Thames Valley Police will not punish those with drugs under new scheme

Theresa May’s local force go soft on hard drugs: Thames Valley Police will not punish those caught with heroin, cocaine and ecstasy under controversial new scheme

  • Initiative launched by Thames Valley Police is most lenient of its kind in England
  • Instead of arresting with drugs, officers will recommend an addiction service
  • Critics last night condemned the project as a worrying example of ‘soft justice’

People caught with hard drugs including heroin, ecstasy and cocaine will escape any punishment under a controversial new scheme launched by Theresa May’s local police force.

Instead of arresting those found carrying drugs, officers will recommend that they speak to an addiction service – but they will not face any sanction if they ignore the advice.

The initiative, launched last week by Thames Valley Police, which covers the Prime Minister’s Maidenhead constituency, is the most lenient of its kind ever introduced in England.

The initiative, launched last week by Thames Valley Police, which covers the Prime Minister’s Maidenhead constituency, is the most lenient of its kind ever introduced in England

The ‘drugs diversion’ project goes further than existing schemes in Avon and Somerset, where users are required to attend an education session to avoid prosecution, and in Durham, where addicts are arrested and must abide by a ‘good behaviour’ contract to prevent prosecution. 

In Cleveland, a handful of drug users will next year be allowed to inject heroin at a police-funded clinic.

Critics last night condemned the project in the Prime Minister’s backyard as a worrying new example of ‘soft justice’.


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The initiative will see anyone found with small quantities of any drug asked if they want to take part in a ‘diversion’ scheme.

The officer, who will confiscate the drugs and decide if there is a sufficient quantity to suspect them of dealing, will say: ‘I’m here to encourage you to get some help.’

If the user agrees, the officer will take their details and arrange an appointment with a local drugs service provider.

The initiative, launched last week by Thames Valley Police, which covers the Prime Minister’s Maidenhead constituency, is the most lenient of its kind ever introduced in England

Police believe the approach will reduce the time spent dealing with a possession offence from 12 hours to just 20 minutes.

They will later check if the individual attended the meeting, but only to help assess the success of the scheme rather than to either compel attendance or hand out a punishment for not going.

Thames Valley will record the possession of drugs as a crime, but will not take the person into custody nor give them any warning, caution or conviction.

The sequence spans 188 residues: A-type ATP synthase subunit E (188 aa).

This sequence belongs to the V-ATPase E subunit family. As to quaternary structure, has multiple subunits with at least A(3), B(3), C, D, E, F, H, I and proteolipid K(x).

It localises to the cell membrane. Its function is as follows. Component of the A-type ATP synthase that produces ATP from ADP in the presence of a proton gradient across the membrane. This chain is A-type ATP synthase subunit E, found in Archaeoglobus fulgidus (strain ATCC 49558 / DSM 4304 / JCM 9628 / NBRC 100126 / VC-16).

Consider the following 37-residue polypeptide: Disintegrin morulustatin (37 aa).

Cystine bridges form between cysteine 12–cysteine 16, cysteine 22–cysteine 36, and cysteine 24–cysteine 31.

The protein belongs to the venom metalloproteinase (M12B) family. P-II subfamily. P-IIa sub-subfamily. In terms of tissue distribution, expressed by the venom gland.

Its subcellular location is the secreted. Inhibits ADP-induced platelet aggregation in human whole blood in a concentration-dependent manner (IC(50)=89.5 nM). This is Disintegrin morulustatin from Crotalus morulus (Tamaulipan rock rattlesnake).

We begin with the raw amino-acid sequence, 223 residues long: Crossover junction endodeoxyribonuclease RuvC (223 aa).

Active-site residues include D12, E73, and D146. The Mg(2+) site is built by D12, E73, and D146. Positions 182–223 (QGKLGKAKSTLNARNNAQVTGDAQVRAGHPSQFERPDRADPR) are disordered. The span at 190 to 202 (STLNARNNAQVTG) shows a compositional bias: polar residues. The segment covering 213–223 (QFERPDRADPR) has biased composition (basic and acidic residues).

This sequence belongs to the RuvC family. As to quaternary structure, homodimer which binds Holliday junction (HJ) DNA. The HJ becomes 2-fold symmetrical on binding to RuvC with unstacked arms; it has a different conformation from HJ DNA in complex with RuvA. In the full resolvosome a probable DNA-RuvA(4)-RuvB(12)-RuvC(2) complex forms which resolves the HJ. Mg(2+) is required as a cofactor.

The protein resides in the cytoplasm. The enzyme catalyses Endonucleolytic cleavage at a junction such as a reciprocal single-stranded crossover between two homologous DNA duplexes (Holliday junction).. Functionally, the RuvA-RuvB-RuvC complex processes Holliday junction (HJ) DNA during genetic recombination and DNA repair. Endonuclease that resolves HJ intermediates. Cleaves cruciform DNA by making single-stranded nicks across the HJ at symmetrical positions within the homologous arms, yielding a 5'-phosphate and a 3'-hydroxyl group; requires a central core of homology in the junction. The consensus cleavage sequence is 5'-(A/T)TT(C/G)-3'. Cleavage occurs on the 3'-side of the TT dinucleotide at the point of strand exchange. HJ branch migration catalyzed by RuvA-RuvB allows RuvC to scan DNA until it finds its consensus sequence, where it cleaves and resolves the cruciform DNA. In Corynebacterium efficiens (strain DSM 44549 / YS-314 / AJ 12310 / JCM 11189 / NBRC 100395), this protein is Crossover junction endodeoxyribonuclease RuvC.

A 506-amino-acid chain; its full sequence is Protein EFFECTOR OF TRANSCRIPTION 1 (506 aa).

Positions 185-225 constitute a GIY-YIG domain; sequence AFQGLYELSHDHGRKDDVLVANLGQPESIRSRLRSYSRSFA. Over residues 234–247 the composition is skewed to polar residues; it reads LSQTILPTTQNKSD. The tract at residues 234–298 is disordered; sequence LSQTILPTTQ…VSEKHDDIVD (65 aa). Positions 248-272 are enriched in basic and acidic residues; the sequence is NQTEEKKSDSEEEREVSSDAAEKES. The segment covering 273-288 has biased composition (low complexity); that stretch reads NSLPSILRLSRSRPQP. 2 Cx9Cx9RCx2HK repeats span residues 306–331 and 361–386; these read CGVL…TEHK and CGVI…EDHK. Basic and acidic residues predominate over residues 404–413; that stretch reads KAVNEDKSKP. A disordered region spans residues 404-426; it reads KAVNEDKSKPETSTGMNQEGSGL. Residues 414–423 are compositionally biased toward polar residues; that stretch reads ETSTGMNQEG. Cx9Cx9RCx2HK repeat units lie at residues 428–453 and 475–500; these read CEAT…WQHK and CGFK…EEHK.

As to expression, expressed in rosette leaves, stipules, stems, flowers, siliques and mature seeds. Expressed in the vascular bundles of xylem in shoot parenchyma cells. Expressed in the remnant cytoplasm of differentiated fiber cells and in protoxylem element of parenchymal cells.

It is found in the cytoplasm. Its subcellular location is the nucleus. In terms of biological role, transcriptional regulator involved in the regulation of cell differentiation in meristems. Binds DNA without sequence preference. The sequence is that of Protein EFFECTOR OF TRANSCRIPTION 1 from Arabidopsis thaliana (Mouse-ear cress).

Even if the same person is later caught again with drugs, they will escape prosecution if they are seen to be ‘positively engaging’ with the health service.

However, if someone caught with drugs appears to be a dealer, or refuses to co-operate, they will be arrested.

The same will apply if someone is caught having previously failed to attend the health appointment.

Thames Valley will record the possession of drugs as a crime, but will not take the person into custody nor give them any warning, caution or conviction

The scheme began last week in West Berkshire and will initially run for three months. If it is judged to have been a success, it could spread across the force area, which covers Oxfordshire, Berkshire and Buckinghamshire.

Assistant Chief Constable Jason Hogg insisted the approach did not amount to decriminalising illegal drugs and could save lives. ‘People see the police as just an arresting force – we want this to be quite a positive intervention, encouraging people to engage more positively with health,’ he said.

‘We hope these interventions will help break the cycle of offending and drug use because enforcement on its own is clearly not sufficient.’

He added it would allow the force to concentrate its limited resources on tackling drug dealers.

Last night Mary Brett, chairman of charity Cannabis Skunk Sense, said: ‘It’s absolutely disgraceful. There is a law and the police are supposed to uphold it, but this is normalising drugs.

‘If people think they are not going to be arrested, more and more will take drugs and get caught up with problems like psychosis and overdoses.’

But a spokesman for pro-legalisation group Transform said: ‘Criminalisation can harm life chances, lock people into a lifetime of crime, and kill by stigmatising and driving those in need away from help. 

This scheme will reduce deaths, reduce reoffending, and save police time, making local communities safer.’

The law on possession of Class A drugs such as heroin and cocaine carries a maximum sentence of seven years in prison.

For Class B drugs, including cannabis, the maximum term is five years.

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